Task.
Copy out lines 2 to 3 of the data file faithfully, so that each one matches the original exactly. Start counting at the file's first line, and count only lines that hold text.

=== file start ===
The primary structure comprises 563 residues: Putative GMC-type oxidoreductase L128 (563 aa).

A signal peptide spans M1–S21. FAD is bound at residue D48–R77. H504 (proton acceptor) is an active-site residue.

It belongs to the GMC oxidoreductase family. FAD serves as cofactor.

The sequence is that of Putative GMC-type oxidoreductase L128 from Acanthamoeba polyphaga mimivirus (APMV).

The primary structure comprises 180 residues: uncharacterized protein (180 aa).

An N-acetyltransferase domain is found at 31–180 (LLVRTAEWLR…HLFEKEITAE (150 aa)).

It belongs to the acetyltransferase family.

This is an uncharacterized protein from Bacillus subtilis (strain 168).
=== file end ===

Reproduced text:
A signal peptide spans M1–S21. FAD is bound at residue D48–R77. H504 (proton acceptor) is an active-site residue.

It belongs to the GMC oxidoreductase family. FAD serves as cofactor.